Quietly, those videos began to gain an audience. More than a year after they stopped performing, Foxes and Fossils started tasting fame and began earning revenue from their internet views and merchandise.

Twelve years and 83 million YouTube views later, Foxes and Fossils is staging its first ticketed concert as a headliner.

The most famous unknown cover band from Smyrna is charging $100 a seat for two shows, the first was last night and the second is tonight. That’s what Billy Strings is charging at State Farm Arena. The venue is the Legendary Ford Hall, a 500-capacity facility in Hapeville that began as a car dealership and has served as a church. Both shows are almost sold out. Tickets can be purchased at Rebelity dot com.

Pope got its second win over Kennesaw Mountain in a little over a week, defeating its county rival 55-47 in the first round of the Hounds Holiday Hoop Classic at Pope High School on Wednesday.

The Greyhounds defeated the Mustangs 66-58 in the championship game of the Alpharetta-Pope Holiday Classic on Dec. 20.

After a close first half, Pope pulled away from Kennesaw Mountain) in the third quarter to take control of the game and advance to the semifinals. Ryan Luttrell scored 20 points, including six 3-pointers, while Devin Royal added 10 points and Zach Bleshoy – who scored 36 points in the first game against Kennesaw Mountain – contributed nine points, despite playing with an injured back, to lead Pope.

Elijah Ford led the Mustangs with 19 points, while Hayden Hall added 10.

Kennesaw Mountain held the early advantage with a 14-12 lead at the end of the first quarter and increased its advantage to 17-12 at the beginning of the second on a 3-pointer by Hall with 7:08 remaining.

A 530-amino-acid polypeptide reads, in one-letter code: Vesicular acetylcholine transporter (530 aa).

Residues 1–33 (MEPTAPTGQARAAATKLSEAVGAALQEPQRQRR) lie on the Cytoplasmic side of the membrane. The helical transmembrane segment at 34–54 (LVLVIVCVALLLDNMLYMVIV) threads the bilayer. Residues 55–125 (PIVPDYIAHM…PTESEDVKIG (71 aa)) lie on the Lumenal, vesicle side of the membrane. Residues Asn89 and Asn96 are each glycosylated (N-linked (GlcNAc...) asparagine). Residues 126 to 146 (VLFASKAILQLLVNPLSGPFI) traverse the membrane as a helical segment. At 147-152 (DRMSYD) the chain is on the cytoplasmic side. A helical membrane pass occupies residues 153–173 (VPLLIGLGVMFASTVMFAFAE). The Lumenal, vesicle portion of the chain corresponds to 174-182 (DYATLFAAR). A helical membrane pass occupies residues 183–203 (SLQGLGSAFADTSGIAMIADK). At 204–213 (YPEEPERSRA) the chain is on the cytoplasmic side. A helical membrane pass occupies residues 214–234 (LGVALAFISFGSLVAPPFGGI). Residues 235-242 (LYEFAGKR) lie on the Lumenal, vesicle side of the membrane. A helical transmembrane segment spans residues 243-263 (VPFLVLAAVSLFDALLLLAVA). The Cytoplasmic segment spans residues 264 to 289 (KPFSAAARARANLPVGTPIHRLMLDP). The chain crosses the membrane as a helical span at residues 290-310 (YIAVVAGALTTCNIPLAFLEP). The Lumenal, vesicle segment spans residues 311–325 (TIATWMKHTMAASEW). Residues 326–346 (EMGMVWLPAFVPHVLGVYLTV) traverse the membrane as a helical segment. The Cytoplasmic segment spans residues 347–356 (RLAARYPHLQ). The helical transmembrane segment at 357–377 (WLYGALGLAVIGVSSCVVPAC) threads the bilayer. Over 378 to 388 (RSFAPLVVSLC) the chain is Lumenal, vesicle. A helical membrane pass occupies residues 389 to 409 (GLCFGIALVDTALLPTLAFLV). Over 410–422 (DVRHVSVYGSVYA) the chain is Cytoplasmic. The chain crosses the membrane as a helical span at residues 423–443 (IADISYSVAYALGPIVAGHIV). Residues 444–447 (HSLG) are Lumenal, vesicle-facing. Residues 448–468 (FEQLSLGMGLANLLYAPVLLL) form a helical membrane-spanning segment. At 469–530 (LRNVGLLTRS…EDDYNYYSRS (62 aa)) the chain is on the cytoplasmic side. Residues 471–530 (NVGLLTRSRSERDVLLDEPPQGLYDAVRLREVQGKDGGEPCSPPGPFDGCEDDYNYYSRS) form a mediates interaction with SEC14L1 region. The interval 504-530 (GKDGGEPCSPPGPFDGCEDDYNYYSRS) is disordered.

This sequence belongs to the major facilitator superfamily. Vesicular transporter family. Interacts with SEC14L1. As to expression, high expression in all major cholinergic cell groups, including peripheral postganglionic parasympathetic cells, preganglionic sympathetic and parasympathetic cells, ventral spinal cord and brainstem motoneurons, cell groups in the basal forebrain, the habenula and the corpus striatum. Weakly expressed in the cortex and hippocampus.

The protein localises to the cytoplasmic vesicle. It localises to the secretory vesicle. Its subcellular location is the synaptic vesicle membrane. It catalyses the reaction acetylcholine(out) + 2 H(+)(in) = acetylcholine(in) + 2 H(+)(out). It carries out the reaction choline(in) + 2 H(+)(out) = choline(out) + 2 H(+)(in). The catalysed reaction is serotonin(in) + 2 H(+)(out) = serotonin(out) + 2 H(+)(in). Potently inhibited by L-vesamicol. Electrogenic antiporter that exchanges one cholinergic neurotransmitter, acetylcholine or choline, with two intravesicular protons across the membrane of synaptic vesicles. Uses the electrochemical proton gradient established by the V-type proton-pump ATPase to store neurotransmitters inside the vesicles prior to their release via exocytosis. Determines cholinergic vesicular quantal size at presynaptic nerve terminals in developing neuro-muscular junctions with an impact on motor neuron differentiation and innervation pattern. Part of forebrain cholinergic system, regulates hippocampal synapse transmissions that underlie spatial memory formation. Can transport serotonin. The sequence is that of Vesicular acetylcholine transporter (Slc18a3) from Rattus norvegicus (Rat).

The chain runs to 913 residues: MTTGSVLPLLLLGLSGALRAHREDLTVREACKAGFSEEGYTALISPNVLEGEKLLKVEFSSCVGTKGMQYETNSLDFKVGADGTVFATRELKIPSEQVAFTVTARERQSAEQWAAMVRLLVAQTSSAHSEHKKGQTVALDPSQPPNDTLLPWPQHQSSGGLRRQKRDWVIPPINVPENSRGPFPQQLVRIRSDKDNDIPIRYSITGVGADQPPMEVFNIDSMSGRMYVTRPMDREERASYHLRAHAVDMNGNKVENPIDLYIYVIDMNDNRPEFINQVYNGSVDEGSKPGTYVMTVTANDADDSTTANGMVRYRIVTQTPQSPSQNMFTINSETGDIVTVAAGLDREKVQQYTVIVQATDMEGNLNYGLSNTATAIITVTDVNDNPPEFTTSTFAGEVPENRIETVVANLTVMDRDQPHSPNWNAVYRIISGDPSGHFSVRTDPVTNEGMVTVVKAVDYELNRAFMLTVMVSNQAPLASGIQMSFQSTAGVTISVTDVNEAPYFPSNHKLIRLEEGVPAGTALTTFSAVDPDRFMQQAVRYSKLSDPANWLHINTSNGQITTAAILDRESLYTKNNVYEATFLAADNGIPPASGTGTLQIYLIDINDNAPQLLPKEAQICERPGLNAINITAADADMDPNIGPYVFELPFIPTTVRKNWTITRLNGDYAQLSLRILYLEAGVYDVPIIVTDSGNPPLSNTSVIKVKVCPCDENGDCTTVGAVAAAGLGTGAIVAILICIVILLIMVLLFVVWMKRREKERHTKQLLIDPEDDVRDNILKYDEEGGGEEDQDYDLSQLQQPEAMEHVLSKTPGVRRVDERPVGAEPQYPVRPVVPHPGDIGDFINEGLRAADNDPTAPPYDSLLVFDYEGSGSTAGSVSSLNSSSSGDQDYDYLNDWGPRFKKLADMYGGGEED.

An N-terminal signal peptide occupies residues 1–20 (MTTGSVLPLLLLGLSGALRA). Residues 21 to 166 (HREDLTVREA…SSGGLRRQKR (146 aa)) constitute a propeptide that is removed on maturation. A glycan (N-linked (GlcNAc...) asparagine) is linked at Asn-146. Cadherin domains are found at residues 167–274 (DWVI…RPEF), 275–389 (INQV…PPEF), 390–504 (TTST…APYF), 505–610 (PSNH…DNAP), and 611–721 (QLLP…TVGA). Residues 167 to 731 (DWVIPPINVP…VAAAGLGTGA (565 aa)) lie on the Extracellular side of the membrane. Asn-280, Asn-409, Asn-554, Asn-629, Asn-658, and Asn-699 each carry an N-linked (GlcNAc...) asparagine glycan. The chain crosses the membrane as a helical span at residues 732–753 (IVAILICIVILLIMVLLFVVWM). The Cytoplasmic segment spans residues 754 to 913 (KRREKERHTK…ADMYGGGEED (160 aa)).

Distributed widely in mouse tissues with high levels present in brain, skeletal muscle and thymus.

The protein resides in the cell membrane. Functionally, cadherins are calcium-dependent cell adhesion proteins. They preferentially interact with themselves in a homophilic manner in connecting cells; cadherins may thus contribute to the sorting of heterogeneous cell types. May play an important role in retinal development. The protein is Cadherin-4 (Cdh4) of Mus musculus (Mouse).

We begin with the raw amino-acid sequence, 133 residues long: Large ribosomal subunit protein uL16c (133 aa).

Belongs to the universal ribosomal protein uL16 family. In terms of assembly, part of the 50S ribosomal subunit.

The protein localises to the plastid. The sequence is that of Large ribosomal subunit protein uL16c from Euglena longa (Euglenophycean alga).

However, Pope caught fire as it proceeded to go on a 13-3 run – fueled by four 3-pointers, including back-to-back 3s by Colby West – to take a 25-20 lead and the Greyhounds ended the first half ahead 27-25.

Pope continued to stretch its advantage in the third quarter as it made three more 3-pointers – two of them by Luttrell – to finish the period with a 41-31 lead.

The Greyhounds led by as much as 12 points – 47-35 with 4:43 remaining in the game.

President Joe Biden has signed legislation aimed at protecting the Chattahoochee River.

The first-of-its-kind measure authorizes $90 million in federal funds for the U.S. Army Corps of Engineers to work with local partners on water projects throughout the Chattahoochee River system.

Biden signed the bill last week as part of congressional reauthorization of the Water Resources and Development Act.

According to the Georgia River Network, the Chattahoochee supplies 70% of metro Atlanta’s drinking water. The river is also a key source of water for farmers and an important source of power generation through hydroelectric dams.

However, more than 1,000 miles of waterway within the Chattahoochee watershed do not meet water quality standards, creating potential health risks to humans and wildlife.

In 2019, the National Park Service reported visitors to the Chattahoochee River National Recreation Area added more than $200 million to the metro region’s economy, supporting more than 2,000 local jobs.





See omnystudio.com/listener for privacy information.